Then there are the times we stumble.  Have you noticed that we rarely stumble going uphill?  I recall two occasions when I stumbled, hit the ground, and continued to roll.  Once was when I was jogging down a mountain path.  Again, not paying close attention by foot caught a rock or root and there I went, on down the path and over the side.  Again nothing serious, just some scrapes and scratches.  The other time was in elementary school and for some reason I missed the step or slipped on a step and went down a dozen or so steps.  In these cases one can’t stop themselves as momentum builds up.  Sin is the same way, if we stumble, often the momentum carries us down further and further.
    Now, stop and ponder–how do these relate to my spiritual walk?  Do we not pay attention to things and become nonchalant and lackadaisical?  Do we not pick up our feet and begin to shuffle in our walk with the Lord?  Have we become careless in what we are doing, in our walk, in our spiritual exercises?  Did we fall because we did not take proper precaution?  Maybe the fall came about because we did something wrong.  There was a time I was riding my bike down a hill holding a sack of groceries.  Something, I don’t recall what, made me grab the brake.  It was a three-speed with hand brakes.  The brake I gripped was the front brake and over the handlebars I flew, groceries and all and skidded down the road a few yards.  Lesson learned:  hold the sack in the other arm.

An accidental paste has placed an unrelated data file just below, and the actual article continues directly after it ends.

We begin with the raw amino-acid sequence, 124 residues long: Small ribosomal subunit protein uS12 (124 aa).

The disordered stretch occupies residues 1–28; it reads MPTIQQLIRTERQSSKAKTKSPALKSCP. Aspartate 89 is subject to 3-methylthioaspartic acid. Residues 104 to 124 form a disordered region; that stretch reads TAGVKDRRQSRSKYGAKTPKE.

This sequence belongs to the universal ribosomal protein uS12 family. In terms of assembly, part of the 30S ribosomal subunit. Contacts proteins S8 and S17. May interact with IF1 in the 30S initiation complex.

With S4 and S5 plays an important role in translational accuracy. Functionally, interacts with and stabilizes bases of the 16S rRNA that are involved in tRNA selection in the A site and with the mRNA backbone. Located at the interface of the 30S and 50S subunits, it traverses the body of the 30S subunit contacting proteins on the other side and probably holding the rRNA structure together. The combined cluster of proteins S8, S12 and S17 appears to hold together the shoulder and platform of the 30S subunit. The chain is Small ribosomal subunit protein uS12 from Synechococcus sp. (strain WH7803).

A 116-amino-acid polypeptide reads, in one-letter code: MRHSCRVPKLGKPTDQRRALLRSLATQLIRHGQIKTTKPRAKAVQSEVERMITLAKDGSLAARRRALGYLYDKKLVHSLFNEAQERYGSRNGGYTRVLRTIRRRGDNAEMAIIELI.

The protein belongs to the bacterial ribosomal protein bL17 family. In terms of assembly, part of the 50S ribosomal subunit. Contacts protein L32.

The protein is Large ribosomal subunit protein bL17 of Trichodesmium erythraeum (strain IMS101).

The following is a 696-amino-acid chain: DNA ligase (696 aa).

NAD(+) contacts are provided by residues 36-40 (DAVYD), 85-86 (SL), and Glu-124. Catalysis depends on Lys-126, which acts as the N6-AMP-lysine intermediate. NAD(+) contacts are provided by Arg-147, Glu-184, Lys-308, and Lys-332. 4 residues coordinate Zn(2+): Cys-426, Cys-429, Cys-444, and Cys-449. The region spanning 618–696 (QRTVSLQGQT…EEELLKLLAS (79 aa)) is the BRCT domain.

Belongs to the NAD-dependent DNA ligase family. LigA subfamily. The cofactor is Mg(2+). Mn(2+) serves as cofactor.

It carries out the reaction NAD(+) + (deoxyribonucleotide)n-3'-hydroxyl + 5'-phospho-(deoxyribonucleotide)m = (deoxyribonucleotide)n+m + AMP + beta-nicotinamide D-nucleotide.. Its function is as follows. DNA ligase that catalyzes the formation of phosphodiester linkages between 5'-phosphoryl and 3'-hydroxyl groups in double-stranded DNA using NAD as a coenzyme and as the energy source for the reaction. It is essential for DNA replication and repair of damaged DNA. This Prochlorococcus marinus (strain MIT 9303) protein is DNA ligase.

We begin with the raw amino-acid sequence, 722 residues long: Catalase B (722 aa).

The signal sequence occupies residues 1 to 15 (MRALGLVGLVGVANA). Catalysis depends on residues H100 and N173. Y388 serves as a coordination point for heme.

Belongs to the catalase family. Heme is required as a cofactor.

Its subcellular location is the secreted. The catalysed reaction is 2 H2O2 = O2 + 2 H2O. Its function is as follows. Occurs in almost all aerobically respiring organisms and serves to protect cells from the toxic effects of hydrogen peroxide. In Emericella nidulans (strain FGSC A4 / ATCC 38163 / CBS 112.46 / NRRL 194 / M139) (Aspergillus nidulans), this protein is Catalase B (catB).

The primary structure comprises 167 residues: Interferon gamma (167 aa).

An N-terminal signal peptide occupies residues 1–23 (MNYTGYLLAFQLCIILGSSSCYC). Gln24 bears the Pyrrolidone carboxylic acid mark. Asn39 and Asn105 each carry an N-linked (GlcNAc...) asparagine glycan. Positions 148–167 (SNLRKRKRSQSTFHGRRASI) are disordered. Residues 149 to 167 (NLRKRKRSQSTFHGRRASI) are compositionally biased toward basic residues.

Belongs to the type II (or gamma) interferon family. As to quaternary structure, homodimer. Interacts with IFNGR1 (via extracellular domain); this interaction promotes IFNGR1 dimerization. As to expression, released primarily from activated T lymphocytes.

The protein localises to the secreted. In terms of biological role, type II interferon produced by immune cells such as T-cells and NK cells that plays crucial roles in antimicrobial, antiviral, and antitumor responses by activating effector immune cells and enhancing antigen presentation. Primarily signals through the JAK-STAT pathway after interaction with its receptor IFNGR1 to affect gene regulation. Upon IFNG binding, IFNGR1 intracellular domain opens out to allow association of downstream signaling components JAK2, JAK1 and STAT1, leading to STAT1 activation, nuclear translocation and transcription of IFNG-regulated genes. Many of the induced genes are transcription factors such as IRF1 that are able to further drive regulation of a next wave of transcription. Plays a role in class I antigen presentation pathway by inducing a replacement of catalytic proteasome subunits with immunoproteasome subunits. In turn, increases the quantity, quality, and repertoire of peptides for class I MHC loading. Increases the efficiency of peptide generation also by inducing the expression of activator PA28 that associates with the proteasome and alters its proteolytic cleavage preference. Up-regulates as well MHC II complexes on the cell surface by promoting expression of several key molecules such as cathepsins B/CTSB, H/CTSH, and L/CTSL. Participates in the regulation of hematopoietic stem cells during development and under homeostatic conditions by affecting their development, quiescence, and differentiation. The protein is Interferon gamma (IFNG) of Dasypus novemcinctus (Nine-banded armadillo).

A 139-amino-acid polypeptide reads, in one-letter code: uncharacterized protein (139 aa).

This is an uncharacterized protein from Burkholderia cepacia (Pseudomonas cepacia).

Falls, slips, tumbles, and stumbles are bound to happen.  We need to be in the Word of God to help us; that became the conclusion of the writer of Psalm 119, “Great peace have those who love Your law, And nothing causes them to stumble.” (14 NKJV)  Be alert, be aware, be cautious, be knowledgeable be in the Word of God and let Jesus help you up. Now, get back up, dust yourself off, and get going–again!

Echoes From the Campfire

It was his attitude, however, that always carried him through troubles.”
              –Robert J. Thomas  (The Reckoning)

    “And if you address as Father the One who judges impartially based on each one’s work, you are to conduct yourselves in reverence during this time of temporary residence.”
              –1 Peter 1:17 (HCSB)
Many years ago, a good friend of mine who was a Marine wrote in a book he gave me when I left Baton Rouge.  Since that time I have transcribed it into my Bible.  C.J. certainly understood the words of Paul, and whether a person served in Asia or another continent the words still ring true.

         “For we don’t want you to be unaware, brothers, of our affliction that took place in the province of Asia:  we were completely over-whelmed–beyond our strength–so that we even despaired of life.”